I’m really proud of the Marcus Erikkson website the concepts team at Squarespace and myself designed. Marcus is a prolific photographer based in Vancouver. He works with high-profile clients and personalities and his photos have a unique and clean style. We designed his new folio with a lot of tiny and subtle details that make the website really fun and simple to use. Layout changes on reload a unique radial index, and a screensaver mode on the intro page that when you leave the site alone turns into a slideshow of his work. Check out the site here
I work on freelance projects from time to time during my weekends and nights and use those projects to grow my knowledge, test out new ideas and bring concepts to life that I’ve been thinking about for a while. I try to really blend my knowledge between all disciplines and projects I work on to get the best possible output and outcome for all future work I do.
I worked on another fun site last year with my colleague and friend Jesper Vos for Centogene. Centogene is a rare disease company revolutionizing genetic solutions for patients worldwide. They approached us with the idea of creating an interactive 3D experience that would showcase the mission of the company in a fun and playful way. We created an immersive world rendered in 3D and brought it to life through Web GL. Users could scroll through the pages and interact with different artifacts on the pages. Check out the site here
What design challenges do you face at your company?
I’m part of the design organization at Squarespace, a website building and e-commerce platform, working on a small team called concepts. We focus on interactive design systems and sit between the Product and Brand teams at Squarespace. One of our challenges is simple, how can we push the boundaries of our product further? How can we make it easier to use, more engaging, and fun and how can we help our users create their best possible digital brand experience for them and their client base?
We also think about the future of the web and how users will interact with websites in the next few years. We have to stay on top of trends, functionalities, and usabilities of websites and feed that back to our users and our own product. Our team is essentially a research and development department that is utilized across the organization to help out on any kind of project large or small. We jump in and out of tasks and focus on our own timelines and goals as well.
There is always a lot going on and since we have a mix of developers, motion designers, 3D designers, product designers, UX researchers, and interface designers on board, there is a high level of collaboration and exchange of knowledge that makes most of our work extremely challenging and unique.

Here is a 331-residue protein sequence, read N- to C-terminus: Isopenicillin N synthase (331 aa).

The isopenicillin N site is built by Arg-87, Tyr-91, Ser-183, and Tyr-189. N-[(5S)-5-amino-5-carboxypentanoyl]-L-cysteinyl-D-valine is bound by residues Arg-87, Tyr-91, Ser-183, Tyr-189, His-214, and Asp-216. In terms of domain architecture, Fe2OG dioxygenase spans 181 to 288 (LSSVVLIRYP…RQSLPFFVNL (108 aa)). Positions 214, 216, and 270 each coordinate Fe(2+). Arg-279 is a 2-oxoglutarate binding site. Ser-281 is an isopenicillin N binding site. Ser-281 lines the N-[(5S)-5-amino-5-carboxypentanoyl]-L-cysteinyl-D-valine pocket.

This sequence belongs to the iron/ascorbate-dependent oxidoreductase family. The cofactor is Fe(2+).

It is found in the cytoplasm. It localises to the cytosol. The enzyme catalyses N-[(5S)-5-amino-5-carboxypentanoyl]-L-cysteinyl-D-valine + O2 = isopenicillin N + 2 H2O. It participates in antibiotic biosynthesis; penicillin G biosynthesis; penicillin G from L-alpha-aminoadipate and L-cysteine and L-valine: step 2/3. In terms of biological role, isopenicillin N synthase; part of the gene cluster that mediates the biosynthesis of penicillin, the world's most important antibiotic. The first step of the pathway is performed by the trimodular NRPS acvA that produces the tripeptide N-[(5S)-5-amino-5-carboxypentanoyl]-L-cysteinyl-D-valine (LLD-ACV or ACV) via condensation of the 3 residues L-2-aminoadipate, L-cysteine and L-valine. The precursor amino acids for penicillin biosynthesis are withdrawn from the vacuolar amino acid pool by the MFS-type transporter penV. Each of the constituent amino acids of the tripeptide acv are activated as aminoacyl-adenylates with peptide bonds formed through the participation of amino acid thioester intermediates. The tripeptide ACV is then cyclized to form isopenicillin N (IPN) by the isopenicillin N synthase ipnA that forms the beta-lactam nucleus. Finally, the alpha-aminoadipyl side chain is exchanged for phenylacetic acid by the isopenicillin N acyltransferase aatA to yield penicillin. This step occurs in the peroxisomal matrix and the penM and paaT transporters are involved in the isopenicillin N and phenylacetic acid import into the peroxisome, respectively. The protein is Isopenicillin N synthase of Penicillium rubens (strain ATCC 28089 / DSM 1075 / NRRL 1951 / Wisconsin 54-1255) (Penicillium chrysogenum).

What music do you listen to whilst designing?
Any advice for ambitious designers?
Work hard. Put in the hours, it will pay off in the long run. Collaborate with people, there are so many wonderfully talented people in the industry. Find people you admire and work with them. Push each other forward and have fun. Oh and take breaks! It’s important to reset from time to time, something I definitely need to get better at myself.
Anything you want to promote or plug?
Ive been working on my new portfolio with Jesper Vos and Yael Bienenstock. Shoutout to those two at this point. I would not be able to create the work I do without them. They constantly challenge me and my work and I’m very grateful for that.
We took a product-related approach to the build of the portfolio. The entire site is built using one variable component. That component has a few variants that are made up of different properties. Using this system, we can create a very consistent look and feel and populate content using instances. It becomes very dynamic and modular which makes it extremely easy to update content and change layouts and hierarchy. This also helps with the development of the site and leads to a very robust back end. Variants are art-directed by myself but for mobile, we generate the content and layout based on the variant that makes up each component. We break down a three-column layout on desktop into an auto-generated two-column setup on mobile. That brings a lot of flexibility and cohesiveness to the site.